Respiratory illness in my chicken...advice please

Discussion in 'Emergencies / Diseases / Injuries and Cures' started by averya, Dec 20, 2012.

  1. averya

    averya Out Of The Brooder

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    Sep 12, 2010
    I have a 8 month old Dorkling hen who has been sick for about 3 weeks. I've had her to the vets twice and she was put on antibiotics. She has been isolared from the other hens, none of which are showing any signs of her illness. The vet suspects Newcastles disease, but I don't see those symptons. She does not have diahhrea, if anything, she is a little constipated. She has a healthy appetite although she is losing weight. What she does have is a swollen cheek, her nose is totally plugged so she is breathing with her mouth open. She has a slight discharge from her mouth. We have been giving her ACV in her water, fresh worms, chicken feed, chicken vits, and fresh greens. We've also been doing a warm water drip on her nose trying to open the canals. After all this time, it is obvious the little hen wants to live. She is not lethargic and seems quite content. The other significant thing is she falls asleep easily, which we've attributed to lack of oxygen.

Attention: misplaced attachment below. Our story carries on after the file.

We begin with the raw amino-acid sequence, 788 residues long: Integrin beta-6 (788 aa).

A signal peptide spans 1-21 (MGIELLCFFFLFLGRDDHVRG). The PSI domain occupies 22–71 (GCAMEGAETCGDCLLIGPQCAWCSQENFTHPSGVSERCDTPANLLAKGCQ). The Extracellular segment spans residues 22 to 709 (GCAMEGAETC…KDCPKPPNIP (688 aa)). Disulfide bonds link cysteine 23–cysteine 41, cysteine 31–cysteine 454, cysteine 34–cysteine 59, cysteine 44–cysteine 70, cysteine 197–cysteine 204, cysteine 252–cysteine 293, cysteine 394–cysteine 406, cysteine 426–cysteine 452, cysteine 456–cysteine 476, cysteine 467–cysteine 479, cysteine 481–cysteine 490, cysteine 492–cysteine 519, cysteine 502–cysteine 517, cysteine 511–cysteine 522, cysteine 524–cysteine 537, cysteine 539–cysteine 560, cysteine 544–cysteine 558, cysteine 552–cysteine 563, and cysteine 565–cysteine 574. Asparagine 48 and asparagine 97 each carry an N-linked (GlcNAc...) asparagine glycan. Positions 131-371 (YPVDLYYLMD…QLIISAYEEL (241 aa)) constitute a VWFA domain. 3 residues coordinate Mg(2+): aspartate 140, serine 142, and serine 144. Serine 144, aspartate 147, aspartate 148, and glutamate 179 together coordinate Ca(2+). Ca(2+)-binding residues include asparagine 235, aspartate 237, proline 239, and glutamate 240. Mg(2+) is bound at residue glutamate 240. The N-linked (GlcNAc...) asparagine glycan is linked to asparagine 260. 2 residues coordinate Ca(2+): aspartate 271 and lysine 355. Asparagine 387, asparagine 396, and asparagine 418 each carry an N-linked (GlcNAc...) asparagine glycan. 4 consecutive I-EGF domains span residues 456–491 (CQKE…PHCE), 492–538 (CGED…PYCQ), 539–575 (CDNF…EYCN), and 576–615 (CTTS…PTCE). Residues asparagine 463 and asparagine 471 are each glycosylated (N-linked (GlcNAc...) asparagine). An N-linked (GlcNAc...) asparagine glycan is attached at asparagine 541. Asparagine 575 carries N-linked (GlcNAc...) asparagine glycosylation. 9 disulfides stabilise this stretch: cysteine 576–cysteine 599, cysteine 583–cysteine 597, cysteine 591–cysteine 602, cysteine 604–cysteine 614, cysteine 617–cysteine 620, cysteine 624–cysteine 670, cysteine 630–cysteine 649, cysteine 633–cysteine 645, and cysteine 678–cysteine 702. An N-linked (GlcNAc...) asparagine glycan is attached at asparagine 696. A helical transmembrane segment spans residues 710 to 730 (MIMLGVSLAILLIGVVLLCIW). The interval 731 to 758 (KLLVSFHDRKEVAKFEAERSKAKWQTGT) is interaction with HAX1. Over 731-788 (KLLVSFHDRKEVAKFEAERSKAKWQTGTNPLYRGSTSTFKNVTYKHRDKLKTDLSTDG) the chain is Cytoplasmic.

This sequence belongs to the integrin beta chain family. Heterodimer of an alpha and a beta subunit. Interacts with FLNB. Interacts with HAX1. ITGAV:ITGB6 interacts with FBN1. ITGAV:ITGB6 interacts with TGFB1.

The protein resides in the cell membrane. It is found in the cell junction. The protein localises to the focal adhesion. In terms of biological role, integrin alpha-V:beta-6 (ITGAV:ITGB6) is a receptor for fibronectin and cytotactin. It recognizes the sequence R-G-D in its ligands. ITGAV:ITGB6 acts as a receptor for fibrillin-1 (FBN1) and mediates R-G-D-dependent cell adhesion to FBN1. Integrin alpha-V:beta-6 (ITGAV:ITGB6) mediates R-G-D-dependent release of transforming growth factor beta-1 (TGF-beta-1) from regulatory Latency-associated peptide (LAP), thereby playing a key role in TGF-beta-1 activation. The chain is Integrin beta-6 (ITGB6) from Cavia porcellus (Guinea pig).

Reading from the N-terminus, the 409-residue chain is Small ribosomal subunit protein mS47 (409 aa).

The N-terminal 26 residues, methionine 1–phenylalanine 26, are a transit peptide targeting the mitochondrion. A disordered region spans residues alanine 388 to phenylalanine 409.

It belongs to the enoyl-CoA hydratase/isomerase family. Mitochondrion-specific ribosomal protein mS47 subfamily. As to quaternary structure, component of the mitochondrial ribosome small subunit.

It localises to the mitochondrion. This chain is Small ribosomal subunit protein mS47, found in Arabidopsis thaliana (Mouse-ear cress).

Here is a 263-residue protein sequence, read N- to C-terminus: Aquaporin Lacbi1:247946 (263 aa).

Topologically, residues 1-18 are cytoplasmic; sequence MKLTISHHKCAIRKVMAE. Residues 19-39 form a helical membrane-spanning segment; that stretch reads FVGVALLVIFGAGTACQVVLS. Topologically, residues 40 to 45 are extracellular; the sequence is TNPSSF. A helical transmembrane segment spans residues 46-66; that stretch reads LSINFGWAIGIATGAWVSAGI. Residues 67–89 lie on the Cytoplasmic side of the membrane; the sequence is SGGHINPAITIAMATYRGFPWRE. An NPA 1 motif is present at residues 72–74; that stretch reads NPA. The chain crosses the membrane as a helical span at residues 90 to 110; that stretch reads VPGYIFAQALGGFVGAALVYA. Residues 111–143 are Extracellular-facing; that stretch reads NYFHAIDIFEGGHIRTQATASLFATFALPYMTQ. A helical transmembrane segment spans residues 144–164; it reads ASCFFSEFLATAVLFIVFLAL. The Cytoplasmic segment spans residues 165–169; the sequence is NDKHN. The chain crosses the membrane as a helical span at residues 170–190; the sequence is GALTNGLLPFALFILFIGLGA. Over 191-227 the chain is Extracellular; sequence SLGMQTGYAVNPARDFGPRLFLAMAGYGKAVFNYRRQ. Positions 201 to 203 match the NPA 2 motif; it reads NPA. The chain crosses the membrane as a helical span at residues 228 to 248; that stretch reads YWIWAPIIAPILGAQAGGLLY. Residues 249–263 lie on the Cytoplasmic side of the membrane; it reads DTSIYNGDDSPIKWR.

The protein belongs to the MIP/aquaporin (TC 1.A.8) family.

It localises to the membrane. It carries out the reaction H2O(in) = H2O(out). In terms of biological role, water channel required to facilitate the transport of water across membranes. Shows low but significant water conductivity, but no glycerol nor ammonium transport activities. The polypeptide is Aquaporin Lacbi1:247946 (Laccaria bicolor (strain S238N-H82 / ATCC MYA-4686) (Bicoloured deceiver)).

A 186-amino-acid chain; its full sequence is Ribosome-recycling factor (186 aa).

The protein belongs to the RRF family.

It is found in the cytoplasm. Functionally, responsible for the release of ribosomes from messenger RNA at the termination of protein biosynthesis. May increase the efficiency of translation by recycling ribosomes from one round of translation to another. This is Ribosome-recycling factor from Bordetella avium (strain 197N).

After all the vet bills and efforts trying to save her, I just can't give up. Is there anyone who has any idea what could be wrong, or what else I can do to help this little hen.

    Thank you
     
  2. Sweetened

    Sweetened Chillin' With My Peeps

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    Sep 14, 2010
    Saskatchewan, Canada
    If you can, boil some mint in water and put a steaming bowl of the water near enough that she can get the fumes and far enough she cant try to drink from it while it's hot. It's universal that mint helps to clear the nasal passages. You need to expose her to a decongestant, a natural one since she's already on antibiotics. Perhaps Goldenseal? I have read it's available as a powder as a chicken supplement. I'd recommend Elderberry, but I'm not sure the toxicity for Chickens so you'd have to look into that.

    From another thread I posted on a few weeks back in this forum, I will quote myself. It's worth a try if antibiotics aren't working and the like. It is the absolute cure-all on my farm.


    I have to disagree with Croyza being untreatable and the coop/grazing areas being unsalvagable.

    I will start with a disclaimer that I just do what feels right and what has worked for me over the past year and a half of chickening, and I've run the gammut. My first chickens came as a full package for $5 each with upper respiratory infection, ingrown claws, mites, scaly leg and so on. I introduced some birds from another flock who carried Mereks, had Cocci take over my brooded hatches and fought croyza on a couple occasions.

    Croyza is a fancy way of calling out the culprit in a cold. By the time you see a chicken is sick, its been battling it for a while. Croyza, like Cocci, requires good gut flora in order to maintain their immunity and build up their resistance and I use a few, relatively cheap things to do this. I've brought birds back from the brink. If they won't eat, give them a dropper full in the beak and they'll usually eat in the morning.

    Add to their water: ACV at 2tbsp per gallon. The ACV needs to be RAW and UNFILTERED (Braggs is organic, raw and unfiltered) as it must contain the Mother. It's a natural anti-biotic and assists in reducing their odour.